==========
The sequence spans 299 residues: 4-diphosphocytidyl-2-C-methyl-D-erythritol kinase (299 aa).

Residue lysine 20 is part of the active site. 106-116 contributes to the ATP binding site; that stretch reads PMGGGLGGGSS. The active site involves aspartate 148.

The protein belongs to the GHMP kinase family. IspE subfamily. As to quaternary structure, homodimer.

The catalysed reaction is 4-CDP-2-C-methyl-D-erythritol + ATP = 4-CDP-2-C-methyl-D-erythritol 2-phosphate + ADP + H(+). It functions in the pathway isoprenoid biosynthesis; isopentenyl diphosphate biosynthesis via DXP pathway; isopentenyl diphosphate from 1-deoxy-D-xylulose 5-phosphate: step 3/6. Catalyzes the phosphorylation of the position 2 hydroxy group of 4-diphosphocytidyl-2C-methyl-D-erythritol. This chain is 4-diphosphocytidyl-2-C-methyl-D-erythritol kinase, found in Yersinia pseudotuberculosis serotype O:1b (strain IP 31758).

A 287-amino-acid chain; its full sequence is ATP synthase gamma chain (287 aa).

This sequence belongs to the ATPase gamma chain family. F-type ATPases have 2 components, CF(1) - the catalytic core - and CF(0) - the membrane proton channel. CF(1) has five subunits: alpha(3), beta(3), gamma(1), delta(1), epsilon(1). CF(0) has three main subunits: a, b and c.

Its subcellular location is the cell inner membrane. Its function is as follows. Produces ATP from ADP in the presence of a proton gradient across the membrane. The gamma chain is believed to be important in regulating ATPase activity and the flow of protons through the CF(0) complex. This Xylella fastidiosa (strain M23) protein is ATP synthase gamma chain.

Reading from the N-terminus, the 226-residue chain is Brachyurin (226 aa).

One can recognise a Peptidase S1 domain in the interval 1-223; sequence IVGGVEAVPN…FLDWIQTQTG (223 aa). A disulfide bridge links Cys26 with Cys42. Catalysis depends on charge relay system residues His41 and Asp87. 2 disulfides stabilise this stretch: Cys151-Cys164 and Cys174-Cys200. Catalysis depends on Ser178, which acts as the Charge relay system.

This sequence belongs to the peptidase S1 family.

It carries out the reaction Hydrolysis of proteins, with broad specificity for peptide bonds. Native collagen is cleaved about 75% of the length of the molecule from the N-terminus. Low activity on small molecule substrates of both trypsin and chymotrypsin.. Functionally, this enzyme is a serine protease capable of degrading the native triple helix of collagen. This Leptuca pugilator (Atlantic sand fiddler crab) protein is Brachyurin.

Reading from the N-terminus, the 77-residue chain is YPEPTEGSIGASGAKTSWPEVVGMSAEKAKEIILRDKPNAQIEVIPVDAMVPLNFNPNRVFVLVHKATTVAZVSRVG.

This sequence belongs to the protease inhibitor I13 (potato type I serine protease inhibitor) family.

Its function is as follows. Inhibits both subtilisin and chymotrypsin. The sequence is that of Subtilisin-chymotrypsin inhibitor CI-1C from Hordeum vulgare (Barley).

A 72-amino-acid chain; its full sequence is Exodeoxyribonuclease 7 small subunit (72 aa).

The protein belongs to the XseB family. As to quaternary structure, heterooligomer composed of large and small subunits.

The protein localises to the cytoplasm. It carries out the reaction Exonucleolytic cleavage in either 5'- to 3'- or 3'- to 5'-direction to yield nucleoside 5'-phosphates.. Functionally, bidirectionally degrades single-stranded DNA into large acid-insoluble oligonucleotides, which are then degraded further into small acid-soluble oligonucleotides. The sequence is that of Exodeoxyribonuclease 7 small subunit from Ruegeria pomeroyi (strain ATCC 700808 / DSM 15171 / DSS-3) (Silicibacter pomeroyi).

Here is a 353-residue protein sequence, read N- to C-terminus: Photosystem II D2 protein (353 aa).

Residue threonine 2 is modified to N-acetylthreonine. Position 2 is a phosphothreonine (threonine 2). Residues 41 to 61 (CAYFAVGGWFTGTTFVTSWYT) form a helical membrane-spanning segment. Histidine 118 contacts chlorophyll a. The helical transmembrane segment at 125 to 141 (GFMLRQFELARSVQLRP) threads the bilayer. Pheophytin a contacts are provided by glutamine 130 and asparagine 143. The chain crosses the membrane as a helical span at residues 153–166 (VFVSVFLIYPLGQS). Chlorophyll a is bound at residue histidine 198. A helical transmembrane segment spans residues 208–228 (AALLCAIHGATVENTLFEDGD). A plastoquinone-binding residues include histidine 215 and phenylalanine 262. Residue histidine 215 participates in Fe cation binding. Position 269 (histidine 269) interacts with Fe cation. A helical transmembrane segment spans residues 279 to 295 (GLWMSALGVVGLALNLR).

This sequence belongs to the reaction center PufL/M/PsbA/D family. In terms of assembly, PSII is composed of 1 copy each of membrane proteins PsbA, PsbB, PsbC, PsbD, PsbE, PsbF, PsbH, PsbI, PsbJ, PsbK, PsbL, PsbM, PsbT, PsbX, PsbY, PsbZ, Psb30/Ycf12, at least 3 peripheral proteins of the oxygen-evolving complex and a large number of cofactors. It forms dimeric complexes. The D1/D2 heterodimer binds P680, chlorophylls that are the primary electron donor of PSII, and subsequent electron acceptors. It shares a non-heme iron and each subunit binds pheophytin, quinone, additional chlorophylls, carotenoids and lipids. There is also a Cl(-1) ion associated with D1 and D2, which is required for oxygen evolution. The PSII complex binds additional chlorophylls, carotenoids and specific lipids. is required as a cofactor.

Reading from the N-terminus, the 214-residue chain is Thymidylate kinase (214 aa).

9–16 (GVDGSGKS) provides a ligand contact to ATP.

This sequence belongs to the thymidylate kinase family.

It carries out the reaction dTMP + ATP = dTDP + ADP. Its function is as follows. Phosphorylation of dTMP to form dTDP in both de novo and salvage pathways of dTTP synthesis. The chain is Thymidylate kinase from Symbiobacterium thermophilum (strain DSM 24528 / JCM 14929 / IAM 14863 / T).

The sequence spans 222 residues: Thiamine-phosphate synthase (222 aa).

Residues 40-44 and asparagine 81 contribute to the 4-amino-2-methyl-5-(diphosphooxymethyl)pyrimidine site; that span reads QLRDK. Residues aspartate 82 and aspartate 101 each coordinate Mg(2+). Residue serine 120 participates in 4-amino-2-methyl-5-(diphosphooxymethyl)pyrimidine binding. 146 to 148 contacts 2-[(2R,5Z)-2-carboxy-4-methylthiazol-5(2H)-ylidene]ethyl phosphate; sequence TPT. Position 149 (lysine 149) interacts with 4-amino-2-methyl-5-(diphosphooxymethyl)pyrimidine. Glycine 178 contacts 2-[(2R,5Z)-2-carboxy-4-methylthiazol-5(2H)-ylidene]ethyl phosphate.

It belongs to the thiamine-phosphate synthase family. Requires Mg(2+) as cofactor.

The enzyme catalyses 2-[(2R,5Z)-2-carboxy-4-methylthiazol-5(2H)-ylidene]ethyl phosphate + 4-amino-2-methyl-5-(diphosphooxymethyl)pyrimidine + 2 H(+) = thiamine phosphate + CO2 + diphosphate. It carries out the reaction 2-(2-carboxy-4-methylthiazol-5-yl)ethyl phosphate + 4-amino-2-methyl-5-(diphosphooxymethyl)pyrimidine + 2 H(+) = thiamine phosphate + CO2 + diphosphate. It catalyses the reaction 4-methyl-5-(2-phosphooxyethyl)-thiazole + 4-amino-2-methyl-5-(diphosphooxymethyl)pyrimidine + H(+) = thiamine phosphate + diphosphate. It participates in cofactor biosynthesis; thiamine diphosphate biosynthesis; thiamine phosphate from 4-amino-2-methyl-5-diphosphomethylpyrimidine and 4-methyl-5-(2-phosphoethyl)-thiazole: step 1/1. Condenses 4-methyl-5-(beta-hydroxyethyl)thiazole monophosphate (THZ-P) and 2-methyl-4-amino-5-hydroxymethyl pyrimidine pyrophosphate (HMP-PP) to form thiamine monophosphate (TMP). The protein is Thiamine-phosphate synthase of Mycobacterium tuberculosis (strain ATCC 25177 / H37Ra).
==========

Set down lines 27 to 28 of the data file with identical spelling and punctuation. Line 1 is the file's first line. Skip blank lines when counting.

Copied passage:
It belongs to the thiamine-phosphate synthase family. Requires Mg(2+) as cofactor.

The enzyme catalyses 2-[(2R,5Z)-2-carboxy-4-methylthiazol-5(2H)-ylidene]ethyl phosphate + 4-amino-2-methyl-5-(diphosphooxymethyl)pyrimidine + 2 H(+) = thiamine phosphate + CO2 + diphosphate. It carries out the reaction 2-(2-carboxy-4-methylthiazol-5-yl)ethyl phosphate + 4-amino-2-methyl-5-(diphosphooxymethyl)pyrimidine + 2 H(+) = thiamine phosphate + CO2 + diphosphate. It catalyses the reaction 4-methyl-5-(2-phosphooxyethyl)-thiazole + 4-amino-2-methyl-5-(diphosphooxymethyl)pyrimidine + H(+) = thiamine phosphate + diphosphate. It participates in cofactor biosynthesis; thiamine diphosphate biosynthesis; thiamine phosphate from 4-amino-2-methyl-5-diphosphomethylpyrimidine and 4-methyl-5-(2-phosphoethyl)-thiazole: step 1/1. Condenses 4-methyl-5-(beta-hydroxyethyl)thiazole monophosphate (THZ-P) and 2-methyl-4-amino-5-hydroxymethyl pyrimidine pyrophosphate (HMP-PP) to form thiamine monophosphate (TMP). The protein is Thiamine-phosphate synthase of Mycobacterium tuberculosis (strain ATCC 25177 / H37Ra).